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AIBU to hate when people add ',no?' to the end of sentences!

(126 Posts)
HappyGirlNow Tue 14-Jan-14 08:40:17

I may well be and I'm finding it hard to articulate why I hate it but loads of posters do this and I find it exceptionally annoying! It's just not how English sentences should be structured!

Examples: 'But it's cold there this time of year, no?'
'You should have said something at the time, no?'


LadyMaryofDownton Tue 14-Jan-14 08:44:46

Really? I've never heard anyone say that YANBU how annoying. It's as bad as "do you know what I mean?, like".

HappyGirlNow Tue 14-Jan-14 08:46:51

I could link to multiple threads on AIBU right now with this LadyMary

NigellasDealer Tue 14-Jan-14 08:48:00

but it is normal, no? grin

(I see your point it is fucking annoying, no?)

BadgersNadgers Tue 14-Jan-14 08:48:30

It annoys me but nowhere near as much as not.

"He's so handsome - not!" Aaaaaaargh!

CoteDAzur Tue 14-Jan-14 08:48:38

YABU, no?

AtYourCervix Tue 14-Jan-14 08:52:18


I also hate on eastenders where every character starts every sentence with 'Yeah'

'How are you?'
'Yeah. Good"

'What are you doing Phil?'
''Yeah, just having a nap'

'Where's soandso going?'
'Yeah, up the west en'.


BlueStones Tue 14-Jan-14 08:54:31

Agreed; it's annoying. Along with my other pet hate, the passive aggressive "Um". If a sentence starts with an "Um." and finishes with a "no?" then I cannot continue the conversation.

SharpLily Tue 14-Jan-14 09:08:12

I'm guilty of this and admit it's annoying - but in my defence I use three languages in my daily life and am not always good at separating them, and in one of them this is a completely normal way to finish a sentence.

However the Eastenders 'yeah' does make me want to throw things at the telly.

HappyGirlNow Tue 14-Jan-14 09:27:44

Valid reason SharpLilygrin

LCHammer Tue 14-Jan-14 09:30:40

Hate is a bit strong, no?

It makes me think if the German sentence ending 'Oder?'

Only1scoop Tue 14-Jan-14 09:32:13

Dp and his family use "don't you think" at the end of each sentence....makes me twitch confused

KirstyJC Tue 14-Jan-14 09:33:39

Ooh this gets my goat too! I always picture someone saying it in a really patronising voice with the head tilt as well. Grrr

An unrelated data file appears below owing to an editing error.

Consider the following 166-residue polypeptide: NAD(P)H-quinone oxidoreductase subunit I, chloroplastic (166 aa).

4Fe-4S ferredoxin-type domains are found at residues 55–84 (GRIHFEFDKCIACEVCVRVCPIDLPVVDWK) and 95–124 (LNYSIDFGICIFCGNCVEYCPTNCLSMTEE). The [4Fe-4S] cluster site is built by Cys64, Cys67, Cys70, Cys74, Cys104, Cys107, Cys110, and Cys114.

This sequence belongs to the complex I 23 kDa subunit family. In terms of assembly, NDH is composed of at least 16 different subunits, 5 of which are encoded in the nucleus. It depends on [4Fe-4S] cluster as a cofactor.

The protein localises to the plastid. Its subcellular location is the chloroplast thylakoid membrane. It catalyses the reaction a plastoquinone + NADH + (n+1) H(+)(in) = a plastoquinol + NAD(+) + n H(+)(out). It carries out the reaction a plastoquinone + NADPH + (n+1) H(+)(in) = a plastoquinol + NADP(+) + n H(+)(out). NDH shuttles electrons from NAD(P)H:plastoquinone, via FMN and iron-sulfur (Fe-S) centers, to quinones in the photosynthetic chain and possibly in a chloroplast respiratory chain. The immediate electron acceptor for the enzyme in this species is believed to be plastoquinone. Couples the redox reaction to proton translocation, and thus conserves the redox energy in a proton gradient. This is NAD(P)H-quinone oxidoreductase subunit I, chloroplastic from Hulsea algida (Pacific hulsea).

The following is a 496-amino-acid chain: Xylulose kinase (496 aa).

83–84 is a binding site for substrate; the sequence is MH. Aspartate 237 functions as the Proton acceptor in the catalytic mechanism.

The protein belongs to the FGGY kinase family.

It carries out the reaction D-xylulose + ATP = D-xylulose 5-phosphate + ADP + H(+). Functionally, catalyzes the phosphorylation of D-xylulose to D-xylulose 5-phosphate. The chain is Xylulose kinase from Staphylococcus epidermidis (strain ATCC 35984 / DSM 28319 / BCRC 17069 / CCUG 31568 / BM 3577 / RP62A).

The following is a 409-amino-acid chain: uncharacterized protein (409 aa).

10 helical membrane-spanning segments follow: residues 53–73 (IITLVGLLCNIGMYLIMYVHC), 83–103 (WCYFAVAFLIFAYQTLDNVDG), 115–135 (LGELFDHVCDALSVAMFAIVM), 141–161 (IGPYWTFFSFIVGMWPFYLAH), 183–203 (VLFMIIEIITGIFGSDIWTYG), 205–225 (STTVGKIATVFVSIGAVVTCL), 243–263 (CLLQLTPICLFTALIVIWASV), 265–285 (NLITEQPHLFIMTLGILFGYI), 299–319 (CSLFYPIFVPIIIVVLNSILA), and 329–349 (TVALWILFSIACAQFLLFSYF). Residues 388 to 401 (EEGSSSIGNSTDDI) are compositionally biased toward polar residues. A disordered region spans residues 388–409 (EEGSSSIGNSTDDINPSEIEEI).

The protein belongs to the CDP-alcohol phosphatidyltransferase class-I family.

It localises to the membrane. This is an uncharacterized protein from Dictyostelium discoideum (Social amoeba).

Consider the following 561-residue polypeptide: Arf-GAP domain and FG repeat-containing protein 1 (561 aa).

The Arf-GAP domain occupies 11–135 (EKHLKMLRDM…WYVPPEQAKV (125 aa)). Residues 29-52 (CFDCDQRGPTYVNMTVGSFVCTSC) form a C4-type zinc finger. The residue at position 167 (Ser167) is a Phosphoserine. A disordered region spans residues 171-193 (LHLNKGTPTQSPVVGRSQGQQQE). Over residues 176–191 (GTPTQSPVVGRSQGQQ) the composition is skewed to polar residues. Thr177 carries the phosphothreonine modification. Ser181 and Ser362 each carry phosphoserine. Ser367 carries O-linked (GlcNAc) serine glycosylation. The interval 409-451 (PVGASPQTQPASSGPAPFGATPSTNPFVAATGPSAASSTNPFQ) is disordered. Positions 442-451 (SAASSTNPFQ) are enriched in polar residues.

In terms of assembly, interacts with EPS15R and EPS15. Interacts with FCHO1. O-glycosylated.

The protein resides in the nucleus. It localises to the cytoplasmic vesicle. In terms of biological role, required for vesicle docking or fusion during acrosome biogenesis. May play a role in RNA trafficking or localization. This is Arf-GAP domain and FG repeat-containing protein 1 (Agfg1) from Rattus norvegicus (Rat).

How do you feel about people not finishing sentences after they say 'or'? REALLY pisses me off - DH does this all the time. eg 'shall we have chips for tea or.......' or maybe ''Shall we go out now or......' OR WHAT! FINISH YOUR SENTENCE YOU LAZY BASTARD!!!

I now refuse to answer unless he give a second option.

LCHammer Tue 14-Jan-14 09:34:38

My children start every sentence with 'basically'. I don't correct them but I hope this phase passes soon.

LittleBearPad Tue 14-Jan-14 09:35:59

Yep, YANBU. It's very irritating.

not because an old boyfriend used to do it at all. GRRR

HappyGirlNow Tue 14-Jan-14 09:40:51

grin Kirsty

BuntCadger Tue 14-Jan-14 09:48:15

to each, their own, no? wink wink

I loathe this and it makes me irrationally livid.


hoobypickypicky Tue 14-Jan-14 10:02:24

"My children start every sentence with 'basically'."

ARGH, yes!

I suppose I should be grateful that I'm not the only parent who's pulling her hair out at that.

My other pet hate is the word "like" at the end of each sentence when it has no right to be there, as in "Where's he from, like?". It seems to be a northern thing, I don't know any southerners who say it.

Latara Tue 14-Jan-14 10:05:08

Ending a sentence in '',no?'' is very annoying. It makes me not want to listen to what the person is saying - It sounds sarcastic IMO.


My grandma does the 'no?' thing and it does get on my tits. I just pretend to be confused and say 'oh... isn't it?'

She's always done it and is pretty sharp for her advanced age so I'm not being cruel btw smile

MaidOfStars Tue 14-Jan-14 10:17:07

I do this. For me, it is a means of seeking (or, less pleasantly, forcing) agreement with the preceding sentence, when I am looking for clarity or affirmation on the point being made. It creates a question from what might be assumed to be an assertion.

Use of 'no?' is inviting dissent; it is slightly deferential. I also finish some sentence-questions with 'yes?', to indicate that I'm more positive of the truth of the statement but still recognising possible inaccuracy.

newyearhere Tue 14-Jan-14 10:17:15

People are too lazy to say "isn't it?"

Crowler Tue 14-Jan-14 10:19:28

This doesn't bother me. It's sort of a way of saying "do you agree?".

It's not terribly pervasive and seems fairly correct in the grammatical sense, no?

newyearhere Tue 14-Jan-14 10:28:05

I can't stand "don't you think?"

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